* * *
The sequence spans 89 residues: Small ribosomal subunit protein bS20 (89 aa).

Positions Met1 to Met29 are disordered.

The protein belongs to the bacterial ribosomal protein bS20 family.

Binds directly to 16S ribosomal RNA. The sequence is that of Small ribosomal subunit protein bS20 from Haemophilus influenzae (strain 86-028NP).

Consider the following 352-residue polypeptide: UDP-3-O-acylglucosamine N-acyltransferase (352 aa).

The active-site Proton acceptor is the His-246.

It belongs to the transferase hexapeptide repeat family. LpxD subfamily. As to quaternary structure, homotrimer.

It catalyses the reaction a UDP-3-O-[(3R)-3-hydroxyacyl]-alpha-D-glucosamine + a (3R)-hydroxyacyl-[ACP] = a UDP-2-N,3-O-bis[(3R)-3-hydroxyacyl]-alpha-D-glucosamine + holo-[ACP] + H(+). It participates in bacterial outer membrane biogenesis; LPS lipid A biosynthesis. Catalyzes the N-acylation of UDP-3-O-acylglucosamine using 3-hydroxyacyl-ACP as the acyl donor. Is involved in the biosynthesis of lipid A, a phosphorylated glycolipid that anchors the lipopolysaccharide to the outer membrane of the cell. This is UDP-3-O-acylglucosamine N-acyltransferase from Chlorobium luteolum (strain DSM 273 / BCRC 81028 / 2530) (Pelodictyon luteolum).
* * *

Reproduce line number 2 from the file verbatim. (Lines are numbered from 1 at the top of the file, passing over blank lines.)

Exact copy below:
Positions Met1 to Met29 are disordered.